Water covers about 70 percent of the Earth's surface, but scientists also want to know how much lies inside the planet.
A mineral called brucite may hold part of that answer, according to EOAS Assistant Professor Mainak Mookherjee.
In a paper published this week in the Proceedings of the National Academy of Sciences, FSU Assistant Professor of Geology Mainak Mookherjee reports that water exists far deeper in the Earth than scientists previously thought.
The significance of the work is summarized in the article:
Hydrous minerals help transport water deep into the Earth's mantle, and form part of a cycle that regulates the sustained presence of surface water on Earth. To understand the deep-water cycle, it is crucial to study the properties of hydrous minerals under the conditions present in Earth's mantle. Brucite is one of the simplest hydrous minerals and stores significant amounts of water as hydroxyl groups. It is assumed to decompose in the mantle transition zone, but we show here that a more compact high-pressure phase is stabilized instead that pushes the stability region of brucite into the lower mantle. Brucite might be present in much larger quantities, and play a larger role in water transport and storage, than previously thought.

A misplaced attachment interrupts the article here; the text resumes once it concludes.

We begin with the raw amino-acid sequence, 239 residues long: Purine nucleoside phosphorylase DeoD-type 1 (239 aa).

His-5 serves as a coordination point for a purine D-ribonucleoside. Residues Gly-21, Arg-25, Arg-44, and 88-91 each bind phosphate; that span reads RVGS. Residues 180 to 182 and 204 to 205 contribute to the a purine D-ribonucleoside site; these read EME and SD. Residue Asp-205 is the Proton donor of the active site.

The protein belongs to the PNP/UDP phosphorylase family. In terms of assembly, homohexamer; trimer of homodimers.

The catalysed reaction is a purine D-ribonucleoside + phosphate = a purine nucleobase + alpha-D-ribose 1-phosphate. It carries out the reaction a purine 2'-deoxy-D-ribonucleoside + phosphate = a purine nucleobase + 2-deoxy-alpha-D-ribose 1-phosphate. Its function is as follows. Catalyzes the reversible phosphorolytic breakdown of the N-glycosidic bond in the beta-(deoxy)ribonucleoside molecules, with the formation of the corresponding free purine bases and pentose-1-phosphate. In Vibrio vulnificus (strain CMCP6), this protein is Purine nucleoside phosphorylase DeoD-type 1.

Link to the research paper: http://www.pnas.org/content/early/2016/11/18/1611571113.abstract
Link to FSU News article: http://news.fsu.edu/news/science-technology/2016/11/21/fsu-researcher-targeting-mysteries-deep-earth/